...Most journalists spend the majority of their time reporting what a mayor said in a prepared statement, writing stories about how parents can save money for university tuition, covering the release of the latest versions of popular electronic devices, or finding out if a sports figure’s injury will affect performance in the next match.
Most cover news in a fairly formulaic way, reformatting information released by others: the agenda for the next town council meeting, the half dozen most interesting items from the daily police reports, what performances will take place this weekend, and the quarterly financial results of a local employer. These standard stories are merely aggregations of information supplied by others.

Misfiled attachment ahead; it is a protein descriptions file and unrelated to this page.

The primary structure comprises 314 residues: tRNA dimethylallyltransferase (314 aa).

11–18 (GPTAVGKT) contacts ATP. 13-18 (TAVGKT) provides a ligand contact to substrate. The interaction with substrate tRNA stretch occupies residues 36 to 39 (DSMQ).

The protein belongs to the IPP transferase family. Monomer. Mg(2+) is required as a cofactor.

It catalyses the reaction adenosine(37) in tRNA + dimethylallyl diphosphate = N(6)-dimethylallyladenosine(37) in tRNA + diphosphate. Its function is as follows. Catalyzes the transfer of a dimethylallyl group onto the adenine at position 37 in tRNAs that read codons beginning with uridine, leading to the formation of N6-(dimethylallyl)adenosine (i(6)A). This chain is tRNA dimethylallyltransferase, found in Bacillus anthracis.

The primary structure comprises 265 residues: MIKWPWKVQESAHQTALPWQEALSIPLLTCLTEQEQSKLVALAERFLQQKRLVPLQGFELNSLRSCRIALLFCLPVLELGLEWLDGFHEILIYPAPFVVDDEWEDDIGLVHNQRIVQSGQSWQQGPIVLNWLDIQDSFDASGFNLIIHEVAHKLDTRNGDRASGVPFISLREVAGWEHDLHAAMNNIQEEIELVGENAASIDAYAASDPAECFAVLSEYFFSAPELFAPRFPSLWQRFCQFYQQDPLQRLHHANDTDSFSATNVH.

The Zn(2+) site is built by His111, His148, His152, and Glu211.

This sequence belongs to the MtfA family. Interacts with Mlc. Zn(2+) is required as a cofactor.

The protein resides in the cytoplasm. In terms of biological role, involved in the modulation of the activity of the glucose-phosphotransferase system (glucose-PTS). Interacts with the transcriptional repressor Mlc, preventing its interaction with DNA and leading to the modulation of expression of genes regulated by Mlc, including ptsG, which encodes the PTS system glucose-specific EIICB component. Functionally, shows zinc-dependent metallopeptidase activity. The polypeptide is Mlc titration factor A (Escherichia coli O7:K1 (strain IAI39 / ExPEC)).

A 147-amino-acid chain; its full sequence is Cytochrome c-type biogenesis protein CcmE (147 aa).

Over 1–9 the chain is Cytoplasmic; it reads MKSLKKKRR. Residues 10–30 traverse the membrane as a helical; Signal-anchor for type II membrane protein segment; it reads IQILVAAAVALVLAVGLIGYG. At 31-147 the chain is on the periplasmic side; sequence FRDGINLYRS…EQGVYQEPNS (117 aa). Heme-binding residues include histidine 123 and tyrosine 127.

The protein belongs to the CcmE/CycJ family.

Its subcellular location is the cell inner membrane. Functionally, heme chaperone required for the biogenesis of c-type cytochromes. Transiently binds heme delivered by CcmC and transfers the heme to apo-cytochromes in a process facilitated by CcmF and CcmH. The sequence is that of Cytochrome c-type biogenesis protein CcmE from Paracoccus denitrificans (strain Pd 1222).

At one time these standard stories served useful purposes because newspapers were the primary information hubs of the community. Today such routine information has little economic value because the original providers are now directly feeding that information to the interested public through their own websites, blogs, and Twitter feeds. Additionally, specialist topic digital operators are now aggregating and organizing that information for easy accessibility....
[The challenge for news media with the proliferation of social media and self publishing by everyone from city councils and corporations to citizens? Finding less available news and adding more value to it.]